Unmanned systems could play a significant role in helping NATO nations counter Russia’s increasingly aggressive submarine operations, according to a new report by the Center for Strategic and International Studies (CSIS).
The alliance’s anti-submarine warfare (ASW) capabilities atrophied after the end of the Cold War. But Russia’s provocative undersea activities in the Baltic Sea and the North Atlantic have stirred calls for reversing the ASW decline.
With their long loiter times and potentially large payloads, unmanned aerial systems could deploy a variety of undersea sensors on short notice, augmenting or replacing traditional manned ASW assets, the report says. Unmanned aircraft could relay data from those sensors to surface ships or other processing locations.
“UAS have the potential to reshape the aerial ASW mission by creating an inherently networked solution, as well as bring ASW abilities to a wider range of platforms,” the report asserts.
Unmanned surface vessels are another potential growth area because their lack of a crew allows them to have nontraditional designs, CSIS wrote. One such vehicle, the Anti-Submarine Warfare Continuous Trail Unmanned Vessel (ACTUV), is under development by the U.S. Defense Advanced Research Projects Agency (DARPA) to track quiet diesel electric submarines.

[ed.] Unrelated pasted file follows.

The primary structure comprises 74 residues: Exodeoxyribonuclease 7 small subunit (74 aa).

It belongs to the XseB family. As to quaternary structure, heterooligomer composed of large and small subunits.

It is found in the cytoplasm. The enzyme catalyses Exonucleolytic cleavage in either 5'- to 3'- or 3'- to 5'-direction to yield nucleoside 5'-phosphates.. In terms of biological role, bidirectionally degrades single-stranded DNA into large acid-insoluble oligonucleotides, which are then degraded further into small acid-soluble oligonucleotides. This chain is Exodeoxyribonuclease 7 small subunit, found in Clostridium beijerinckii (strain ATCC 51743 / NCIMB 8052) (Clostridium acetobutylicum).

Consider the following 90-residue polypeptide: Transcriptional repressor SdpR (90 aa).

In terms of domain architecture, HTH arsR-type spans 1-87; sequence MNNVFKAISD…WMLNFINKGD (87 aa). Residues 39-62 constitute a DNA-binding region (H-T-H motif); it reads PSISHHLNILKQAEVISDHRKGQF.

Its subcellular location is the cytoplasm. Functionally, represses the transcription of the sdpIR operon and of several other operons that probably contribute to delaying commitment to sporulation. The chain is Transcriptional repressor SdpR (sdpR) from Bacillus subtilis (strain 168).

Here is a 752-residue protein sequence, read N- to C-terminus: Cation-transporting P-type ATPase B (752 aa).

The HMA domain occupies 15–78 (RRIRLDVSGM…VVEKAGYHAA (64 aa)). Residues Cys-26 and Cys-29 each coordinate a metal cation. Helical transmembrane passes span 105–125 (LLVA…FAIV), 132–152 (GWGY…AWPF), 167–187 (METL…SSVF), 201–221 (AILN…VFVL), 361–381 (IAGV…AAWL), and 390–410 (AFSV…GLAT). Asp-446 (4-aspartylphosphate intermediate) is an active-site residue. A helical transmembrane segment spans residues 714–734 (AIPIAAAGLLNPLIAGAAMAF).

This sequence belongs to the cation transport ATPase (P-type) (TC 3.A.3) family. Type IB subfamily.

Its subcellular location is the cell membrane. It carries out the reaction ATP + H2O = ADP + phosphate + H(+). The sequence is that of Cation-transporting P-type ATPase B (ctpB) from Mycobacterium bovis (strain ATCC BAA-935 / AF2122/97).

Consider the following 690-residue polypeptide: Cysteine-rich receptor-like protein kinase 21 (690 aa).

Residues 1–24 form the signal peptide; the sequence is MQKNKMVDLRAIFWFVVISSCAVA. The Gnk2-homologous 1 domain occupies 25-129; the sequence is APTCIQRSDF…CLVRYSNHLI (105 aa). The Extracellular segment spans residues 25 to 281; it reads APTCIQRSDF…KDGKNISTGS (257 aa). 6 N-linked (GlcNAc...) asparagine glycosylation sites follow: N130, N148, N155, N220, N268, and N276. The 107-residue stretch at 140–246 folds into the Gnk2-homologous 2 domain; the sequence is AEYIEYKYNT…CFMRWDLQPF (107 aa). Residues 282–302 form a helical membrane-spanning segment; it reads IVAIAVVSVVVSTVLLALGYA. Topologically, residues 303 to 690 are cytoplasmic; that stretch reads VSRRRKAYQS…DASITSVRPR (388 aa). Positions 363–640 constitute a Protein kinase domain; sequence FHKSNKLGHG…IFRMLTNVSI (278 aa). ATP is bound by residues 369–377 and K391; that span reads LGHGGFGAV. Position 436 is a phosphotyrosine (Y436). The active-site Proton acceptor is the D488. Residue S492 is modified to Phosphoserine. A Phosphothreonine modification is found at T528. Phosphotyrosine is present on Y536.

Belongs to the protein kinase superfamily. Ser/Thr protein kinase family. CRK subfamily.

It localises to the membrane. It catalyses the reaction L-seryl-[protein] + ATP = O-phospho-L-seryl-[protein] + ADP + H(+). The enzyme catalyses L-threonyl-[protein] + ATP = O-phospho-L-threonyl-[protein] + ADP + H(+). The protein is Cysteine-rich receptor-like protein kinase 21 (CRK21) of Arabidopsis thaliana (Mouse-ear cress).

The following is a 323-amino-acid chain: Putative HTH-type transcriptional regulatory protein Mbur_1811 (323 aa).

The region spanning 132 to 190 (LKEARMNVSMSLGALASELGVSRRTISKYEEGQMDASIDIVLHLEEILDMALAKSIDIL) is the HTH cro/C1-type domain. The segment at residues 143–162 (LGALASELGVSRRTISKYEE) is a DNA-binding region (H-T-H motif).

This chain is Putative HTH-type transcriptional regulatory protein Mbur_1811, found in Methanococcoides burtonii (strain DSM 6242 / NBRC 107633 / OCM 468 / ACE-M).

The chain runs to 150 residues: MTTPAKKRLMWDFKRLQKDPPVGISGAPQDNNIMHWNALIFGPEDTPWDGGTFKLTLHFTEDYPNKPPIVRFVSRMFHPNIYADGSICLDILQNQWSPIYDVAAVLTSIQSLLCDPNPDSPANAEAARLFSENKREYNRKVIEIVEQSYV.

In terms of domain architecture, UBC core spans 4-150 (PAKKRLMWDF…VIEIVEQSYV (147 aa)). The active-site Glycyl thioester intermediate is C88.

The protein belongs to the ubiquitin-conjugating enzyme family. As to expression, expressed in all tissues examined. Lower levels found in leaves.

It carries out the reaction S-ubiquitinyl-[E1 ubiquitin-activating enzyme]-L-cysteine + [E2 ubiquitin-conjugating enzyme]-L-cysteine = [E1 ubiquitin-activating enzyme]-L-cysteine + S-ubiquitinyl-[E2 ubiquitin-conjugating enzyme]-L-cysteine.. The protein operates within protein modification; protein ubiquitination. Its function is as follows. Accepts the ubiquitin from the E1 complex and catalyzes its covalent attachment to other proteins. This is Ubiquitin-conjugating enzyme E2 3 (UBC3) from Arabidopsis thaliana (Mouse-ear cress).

The ACTUV, a 132-foot-long trimaran also known as Sea Hunter, completed its initial at-sea tests off the coast of San Diego last month, according to Leidos [LDOS], the prime contractor. CSIS says that unmanned surface vessels developed for commercial use could also be adapted for ASW missions.
The report also recommends that NATO develop a ship- or submarine-launched unmanned underwater vehicle to provide an additional ASW sensor or monitor vital undersea infrastructure. Longer term, NATO is urged to look at how future large UUVs could expand ASW coverage at less cost than manned systems.